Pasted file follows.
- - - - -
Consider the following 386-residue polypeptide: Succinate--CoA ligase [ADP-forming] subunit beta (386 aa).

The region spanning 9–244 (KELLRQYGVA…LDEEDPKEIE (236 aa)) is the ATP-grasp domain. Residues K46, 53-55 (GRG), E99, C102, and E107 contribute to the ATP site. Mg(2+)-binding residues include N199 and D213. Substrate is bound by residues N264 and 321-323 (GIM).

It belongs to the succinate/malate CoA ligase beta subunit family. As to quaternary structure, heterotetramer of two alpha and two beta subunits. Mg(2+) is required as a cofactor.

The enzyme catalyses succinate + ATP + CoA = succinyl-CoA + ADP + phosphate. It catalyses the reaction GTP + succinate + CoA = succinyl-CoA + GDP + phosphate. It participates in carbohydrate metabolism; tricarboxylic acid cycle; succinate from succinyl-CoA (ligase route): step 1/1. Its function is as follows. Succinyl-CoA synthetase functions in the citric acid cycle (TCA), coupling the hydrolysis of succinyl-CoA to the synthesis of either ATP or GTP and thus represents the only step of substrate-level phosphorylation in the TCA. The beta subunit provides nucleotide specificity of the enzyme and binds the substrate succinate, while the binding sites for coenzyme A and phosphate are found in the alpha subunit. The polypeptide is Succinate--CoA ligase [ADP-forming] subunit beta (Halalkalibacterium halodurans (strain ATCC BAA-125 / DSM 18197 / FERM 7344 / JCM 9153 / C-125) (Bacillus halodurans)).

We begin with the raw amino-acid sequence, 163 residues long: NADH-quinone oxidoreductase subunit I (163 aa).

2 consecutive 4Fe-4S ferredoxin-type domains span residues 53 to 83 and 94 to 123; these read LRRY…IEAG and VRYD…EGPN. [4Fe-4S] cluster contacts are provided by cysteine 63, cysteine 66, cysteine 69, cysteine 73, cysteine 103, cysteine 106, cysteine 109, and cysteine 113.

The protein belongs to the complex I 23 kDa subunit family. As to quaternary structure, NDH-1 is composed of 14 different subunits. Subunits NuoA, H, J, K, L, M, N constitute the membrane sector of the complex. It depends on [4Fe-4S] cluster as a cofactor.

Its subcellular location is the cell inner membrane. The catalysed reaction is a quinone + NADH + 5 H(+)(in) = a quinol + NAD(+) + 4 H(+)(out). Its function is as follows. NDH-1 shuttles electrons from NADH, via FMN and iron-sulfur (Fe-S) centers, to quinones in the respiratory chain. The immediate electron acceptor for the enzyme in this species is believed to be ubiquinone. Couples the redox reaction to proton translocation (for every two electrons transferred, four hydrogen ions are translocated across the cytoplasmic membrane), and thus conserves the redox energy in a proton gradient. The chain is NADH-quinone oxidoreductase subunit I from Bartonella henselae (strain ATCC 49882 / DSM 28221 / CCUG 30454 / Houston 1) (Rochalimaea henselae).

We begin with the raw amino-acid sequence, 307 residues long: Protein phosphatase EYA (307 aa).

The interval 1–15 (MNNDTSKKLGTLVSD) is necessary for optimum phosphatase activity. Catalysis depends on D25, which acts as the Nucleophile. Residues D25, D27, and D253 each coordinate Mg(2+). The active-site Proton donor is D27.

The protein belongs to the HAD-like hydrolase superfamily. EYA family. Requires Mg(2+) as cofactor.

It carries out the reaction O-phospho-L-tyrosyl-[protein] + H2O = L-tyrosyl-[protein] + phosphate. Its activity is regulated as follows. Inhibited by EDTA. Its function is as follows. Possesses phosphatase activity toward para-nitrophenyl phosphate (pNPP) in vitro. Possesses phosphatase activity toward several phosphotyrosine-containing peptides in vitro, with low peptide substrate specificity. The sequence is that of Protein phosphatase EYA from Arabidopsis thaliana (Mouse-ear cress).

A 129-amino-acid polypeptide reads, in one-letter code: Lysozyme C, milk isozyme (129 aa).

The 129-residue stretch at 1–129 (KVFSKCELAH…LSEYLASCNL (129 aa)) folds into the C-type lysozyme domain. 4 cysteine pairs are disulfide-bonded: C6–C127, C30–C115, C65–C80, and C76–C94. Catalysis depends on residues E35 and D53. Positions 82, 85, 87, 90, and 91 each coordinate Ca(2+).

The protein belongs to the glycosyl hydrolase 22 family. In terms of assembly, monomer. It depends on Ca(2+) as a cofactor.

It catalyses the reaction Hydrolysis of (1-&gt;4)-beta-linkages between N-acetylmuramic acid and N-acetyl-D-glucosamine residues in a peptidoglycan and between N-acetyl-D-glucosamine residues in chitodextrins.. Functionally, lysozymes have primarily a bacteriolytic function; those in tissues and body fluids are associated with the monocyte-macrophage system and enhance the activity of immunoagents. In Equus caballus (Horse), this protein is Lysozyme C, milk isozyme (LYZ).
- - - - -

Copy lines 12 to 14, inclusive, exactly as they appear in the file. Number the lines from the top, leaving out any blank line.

It carries out the reaction O-phospho-L-tyrosyl-[protein] + H2O = L-tyrosyl-[protein] + phosphate. Its activity is regulated as follows. Inhibited by EDTA. Its function is as follows. Possesses phosphatase activity toward para-nitrophenyl phosphate (pNPP) in vitro. Possesses phosphatase activity toward several phosphotyrosine-containing peptides in vitro, with low peptide substrate specificity. The sequence is that of Protein phosphatase EYA from Arabidopsis thaliana (Mouse-ear cress).

A 129-amino-acid polypeptide reads, in one-letter code: Lysozyme C, milk isozyme (129 aa).

The 129-residue stretch at 1–129 (KVFSKCELAH…LSEYLASCNL (129 aa)) folds into the C-type lysozyme domain. 4 cysteine pairs are disulfide-bonded: C6–C127, C30–C115, C65–C80, and C76–C94. Catalysis depends on residues E35 and D53. Positions 82, 85, 87, 90, and 91 each coordinate Ca(2+).